Ann joined us to discuss how strong IP rights foster innovation globally, stressing the need for balanced regulation and increased diversity in inventors.
She chats to the hosts of the Cipher Vision podcast, who are:
On the lack of diversity in IP
Right now, only 13% of inventors listed on US patents are women. While Black, Latinx and Indigenous people account for less than 8% of all US inventors.
Researchers estimate that in the US alone, increasing participation in invention and patenting by underrepresented groups would increase annual GDP by up to a trillion dollars.
The steps Qualcomm is taking to aid diversity
In 2019, we led the establishment of a group called Invent Together, which is a coalition of companies, universities and other like-minded organizations and individuals to raise awareness of the gap in patent applicants and patentees.
We advocate for more research on historical exclusion from patenting. And for policies and programmes aimed at making patent-heavy STEM fields more inclusive.
For instance, in the United States we advocated for the passage of a bill called the Inventor Diversity for Economic Advancement Act, which would direct the US Patent and Trademark Office to collect inventors’ demographic data on a voluntary basis and make it available in the aggregate for research.
Qualcomm, through Invent Together created a free resource that’s available to anyone online. Called The Inventors Patent Academy, it helps inventors to understand the patenting process and ready them for seeking patent protection on their own. It also was specifically written to address issues that may be faced by underrepresented groups.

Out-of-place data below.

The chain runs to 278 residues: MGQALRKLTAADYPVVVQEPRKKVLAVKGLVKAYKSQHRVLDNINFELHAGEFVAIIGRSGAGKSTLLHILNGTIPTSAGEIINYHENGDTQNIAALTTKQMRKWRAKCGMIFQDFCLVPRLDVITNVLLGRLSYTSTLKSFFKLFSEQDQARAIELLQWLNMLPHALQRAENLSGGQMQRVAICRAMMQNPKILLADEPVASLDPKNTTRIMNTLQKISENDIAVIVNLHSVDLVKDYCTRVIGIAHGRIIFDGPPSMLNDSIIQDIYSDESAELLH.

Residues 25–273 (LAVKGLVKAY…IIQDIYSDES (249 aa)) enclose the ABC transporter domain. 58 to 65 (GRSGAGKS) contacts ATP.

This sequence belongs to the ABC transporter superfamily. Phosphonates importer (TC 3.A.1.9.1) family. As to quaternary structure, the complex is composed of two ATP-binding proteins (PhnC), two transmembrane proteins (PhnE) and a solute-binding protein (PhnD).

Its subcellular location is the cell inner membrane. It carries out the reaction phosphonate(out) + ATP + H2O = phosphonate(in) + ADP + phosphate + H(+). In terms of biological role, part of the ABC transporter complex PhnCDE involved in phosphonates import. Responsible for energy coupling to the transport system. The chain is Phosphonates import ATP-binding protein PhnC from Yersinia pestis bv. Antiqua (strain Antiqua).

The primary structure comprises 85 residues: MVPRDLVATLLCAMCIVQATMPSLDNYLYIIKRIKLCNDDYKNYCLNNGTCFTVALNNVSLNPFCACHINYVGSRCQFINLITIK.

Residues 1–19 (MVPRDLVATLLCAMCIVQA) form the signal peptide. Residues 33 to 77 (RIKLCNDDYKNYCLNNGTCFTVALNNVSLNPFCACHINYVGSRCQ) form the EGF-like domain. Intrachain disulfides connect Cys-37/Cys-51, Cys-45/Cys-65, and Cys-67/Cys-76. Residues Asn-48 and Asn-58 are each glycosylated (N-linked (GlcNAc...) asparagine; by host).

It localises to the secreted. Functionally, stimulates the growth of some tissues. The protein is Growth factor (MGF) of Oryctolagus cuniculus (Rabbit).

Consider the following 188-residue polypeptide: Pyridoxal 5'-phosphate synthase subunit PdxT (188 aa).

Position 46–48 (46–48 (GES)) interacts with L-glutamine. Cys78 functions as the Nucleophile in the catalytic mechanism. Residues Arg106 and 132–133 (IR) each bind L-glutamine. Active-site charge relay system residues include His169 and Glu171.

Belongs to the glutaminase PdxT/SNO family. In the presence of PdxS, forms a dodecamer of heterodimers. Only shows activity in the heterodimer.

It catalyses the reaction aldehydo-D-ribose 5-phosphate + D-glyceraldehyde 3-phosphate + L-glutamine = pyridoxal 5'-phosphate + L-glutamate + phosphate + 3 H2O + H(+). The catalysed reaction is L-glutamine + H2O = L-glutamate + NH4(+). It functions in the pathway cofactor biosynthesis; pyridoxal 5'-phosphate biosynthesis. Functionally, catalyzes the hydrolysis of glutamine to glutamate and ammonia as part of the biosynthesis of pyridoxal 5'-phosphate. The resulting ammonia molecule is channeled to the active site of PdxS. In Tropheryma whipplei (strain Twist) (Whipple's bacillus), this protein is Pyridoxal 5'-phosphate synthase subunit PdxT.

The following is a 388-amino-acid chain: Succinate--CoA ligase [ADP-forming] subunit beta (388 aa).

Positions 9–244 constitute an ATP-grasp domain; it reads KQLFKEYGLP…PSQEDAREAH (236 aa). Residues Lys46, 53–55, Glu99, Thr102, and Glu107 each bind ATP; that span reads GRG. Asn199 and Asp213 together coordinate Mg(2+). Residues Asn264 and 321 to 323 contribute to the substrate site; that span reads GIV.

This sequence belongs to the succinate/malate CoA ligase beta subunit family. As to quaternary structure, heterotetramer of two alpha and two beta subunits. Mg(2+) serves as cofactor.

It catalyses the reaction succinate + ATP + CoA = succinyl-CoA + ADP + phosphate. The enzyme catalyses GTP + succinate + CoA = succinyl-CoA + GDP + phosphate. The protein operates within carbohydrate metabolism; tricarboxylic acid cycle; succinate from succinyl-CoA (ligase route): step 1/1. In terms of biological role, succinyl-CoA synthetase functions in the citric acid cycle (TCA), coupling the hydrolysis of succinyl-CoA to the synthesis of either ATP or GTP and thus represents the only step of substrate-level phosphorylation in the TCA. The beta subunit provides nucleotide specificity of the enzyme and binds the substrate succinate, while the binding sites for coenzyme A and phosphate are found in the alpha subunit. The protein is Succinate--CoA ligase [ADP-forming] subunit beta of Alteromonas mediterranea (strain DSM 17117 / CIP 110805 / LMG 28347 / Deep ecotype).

Why do you think we need strong IP rights?
I think strong IP rights are essential to innovation throughout the globe, for people to make the investment.
We have decades of foundational leadership in wireless and computing technologies. And in lots of ways, we act as the R&D Centre for the industry on all those innovations. Because we’ve made consistent heavy investments in fundamental research that others simply haven’t matched or have been able to sustain.
Essential to our ability to continue to do that foundational research and development is the licensing revenue. And to continue this progress that we then bring to the entire industry.
We are generally not supportive of legislative or regulatory action, that devalues patents, would weaken the patent systems integrity, or that undermines the rule of law more generally.
What does the future hold?
I think that it’s important for us to realize and to let people know that the current system works.
IP licensing is really driven by market forces that ensure that standard essential owners are fairly compensated for their R&D investments while providing scalable access to technology that broadly enables the ecosystem.
We support further transparency in doing that, but we do worry about heavy-handed government-driven approaches that are divorced from market realities.
Ann’s Key Takeaway
In the context of economic value, industry, competitiveness, national security, sustainability, consumer choice, and so much more, we must uphold the global standard ecosystem that’s incentivized and reinforced by a stable framework of global patent policies that consistently protect IP rights.
The benefits of expanding the pool of inventors are clear as well. More diverse and inventor communities will result in more diverse problem-solving.
Nigel’s Key Takeaway
There are those who look at the standard essential patent landscape and wish for greater transparency and less friction.
Ann makes the point that there will always be disputes between those who grapple with the delta between price and value. But that’s not evidence of the patent system is broken, and regulators should be cautious before they intervene.